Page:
IBM? I certainly don’t think so. But you don’t have to look far to find people who believe that PAE’s are the greatest thing since sliced bread. To hear the patent t–baggers tell the story, without armies of lawyers hiding behind shell companies and wielding hundreds of patents it’s impossible for this country’s great “individual inventors” to earn a living sueing other people like they used to in the good old days.

    According to their mythology, PAE’s were not the product of greedy lawyers thinking about a way to exploit weaknesses in the patent system for maximum wealth. Shush now! That never happens! No, PAE’s were simply an organic collective response to the inability of these “little guys” to get the courts to do anything about the rampant theft of their awesome novel, non-obvious and enabled concepts by evil giant corporations who would slam the door on them and destroy their lives if their “true identities” were revealed. And anyone can see that right now is the most innovative time ever in the history of the country. That’s just a happy coincidence. But it does mean that pound-for-pound there’s more stealing of proprietary non-obvious computerized methods of providing information to people than ever before … People actually believe this story. At least, they behave as if they do.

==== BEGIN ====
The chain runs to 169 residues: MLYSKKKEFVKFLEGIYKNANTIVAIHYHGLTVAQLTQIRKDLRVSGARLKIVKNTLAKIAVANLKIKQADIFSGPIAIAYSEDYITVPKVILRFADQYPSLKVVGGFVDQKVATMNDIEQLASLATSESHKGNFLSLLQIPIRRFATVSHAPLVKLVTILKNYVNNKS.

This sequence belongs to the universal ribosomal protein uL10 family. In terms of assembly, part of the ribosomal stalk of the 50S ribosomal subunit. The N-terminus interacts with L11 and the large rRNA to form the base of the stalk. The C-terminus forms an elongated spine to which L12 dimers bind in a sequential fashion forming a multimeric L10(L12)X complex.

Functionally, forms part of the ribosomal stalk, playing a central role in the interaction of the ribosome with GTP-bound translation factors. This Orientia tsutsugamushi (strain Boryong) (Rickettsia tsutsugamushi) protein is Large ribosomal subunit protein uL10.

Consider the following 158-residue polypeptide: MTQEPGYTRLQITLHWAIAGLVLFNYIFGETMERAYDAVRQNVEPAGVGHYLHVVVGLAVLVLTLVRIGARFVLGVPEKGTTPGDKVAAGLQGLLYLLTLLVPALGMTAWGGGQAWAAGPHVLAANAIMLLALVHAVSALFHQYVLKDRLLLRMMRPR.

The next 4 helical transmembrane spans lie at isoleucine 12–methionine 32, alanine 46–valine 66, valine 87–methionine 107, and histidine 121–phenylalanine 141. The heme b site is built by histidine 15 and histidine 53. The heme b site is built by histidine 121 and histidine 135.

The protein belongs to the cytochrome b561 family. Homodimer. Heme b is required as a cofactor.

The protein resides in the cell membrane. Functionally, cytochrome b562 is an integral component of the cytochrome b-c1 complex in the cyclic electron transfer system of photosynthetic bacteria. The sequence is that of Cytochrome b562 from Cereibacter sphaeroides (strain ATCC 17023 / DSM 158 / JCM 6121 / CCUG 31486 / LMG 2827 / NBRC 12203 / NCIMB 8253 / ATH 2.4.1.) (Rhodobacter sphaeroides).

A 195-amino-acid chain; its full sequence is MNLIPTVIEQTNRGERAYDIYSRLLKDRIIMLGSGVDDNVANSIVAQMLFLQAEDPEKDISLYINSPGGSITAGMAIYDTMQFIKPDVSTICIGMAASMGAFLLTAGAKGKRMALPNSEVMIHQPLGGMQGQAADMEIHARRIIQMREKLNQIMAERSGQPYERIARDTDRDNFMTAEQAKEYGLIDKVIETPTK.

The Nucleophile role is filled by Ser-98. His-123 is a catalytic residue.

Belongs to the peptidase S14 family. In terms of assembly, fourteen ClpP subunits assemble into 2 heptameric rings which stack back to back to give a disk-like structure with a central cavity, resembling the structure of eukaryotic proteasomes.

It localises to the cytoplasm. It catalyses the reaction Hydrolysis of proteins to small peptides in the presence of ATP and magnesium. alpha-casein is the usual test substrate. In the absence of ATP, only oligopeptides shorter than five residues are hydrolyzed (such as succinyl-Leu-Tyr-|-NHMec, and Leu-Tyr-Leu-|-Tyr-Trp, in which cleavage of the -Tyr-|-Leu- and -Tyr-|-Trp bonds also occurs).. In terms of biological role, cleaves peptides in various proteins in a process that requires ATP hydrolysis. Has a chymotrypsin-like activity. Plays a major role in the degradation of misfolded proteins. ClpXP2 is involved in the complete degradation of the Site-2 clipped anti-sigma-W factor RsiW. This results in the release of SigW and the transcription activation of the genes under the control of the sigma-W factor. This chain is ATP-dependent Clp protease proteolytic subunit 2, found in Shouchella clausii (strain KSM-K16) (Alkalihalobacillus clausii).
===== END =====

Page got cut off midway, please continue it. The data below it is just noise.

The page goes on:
45. Uninformed decisions need not be made by a mob.

    No doubt. Uninformed decisions can be made by individuals, including judges, when those individuals minds are fossilized and/or the individuals simply do not want to listen to reason (e.g., because the individuals are primarily motivated by a religious belief or some other irrational abstraction).

    What about when “the public” is informed? Is there an “extremely good reason” for not allowing that opinion to become binding? Is there an uncrossable chasm between the public’s informed opinion and the informed opinion of, say, Congress, the President or the Supreme Court?

  46. LOL, while technically true, we both know that I have boxed Ned Heller into such an admission.

    Hey, it’s your blog, and if you want to close your eyes to the obvious, that is your prerogative.

    C’est la vie.

  47. Uninformed decisions need not be made by a mob.

    Seriously, Malcolm, where are you trying to go with these lame questions?

  48. No Ianae decreasing the settlement judgements doesent make for a more efficient economy because lack of the ability of the inventor to monitize their patents means no reinvestment money for new patents to continue human advancement. The patrollers arent going to take the suit without significant reward just like the inventors wont either. These thiefs called infringers had to be brought to court for any settlement. Good patents proving their worth is great but in most instances significant new parent conceptions are concieved by me so there paying the wrong entity raising the necessity of retrial to represent the intrests of the true conciever.These individules claiming invention wont be able to repeat there feat unless they find another one of my conceptions stolen or accidently devulged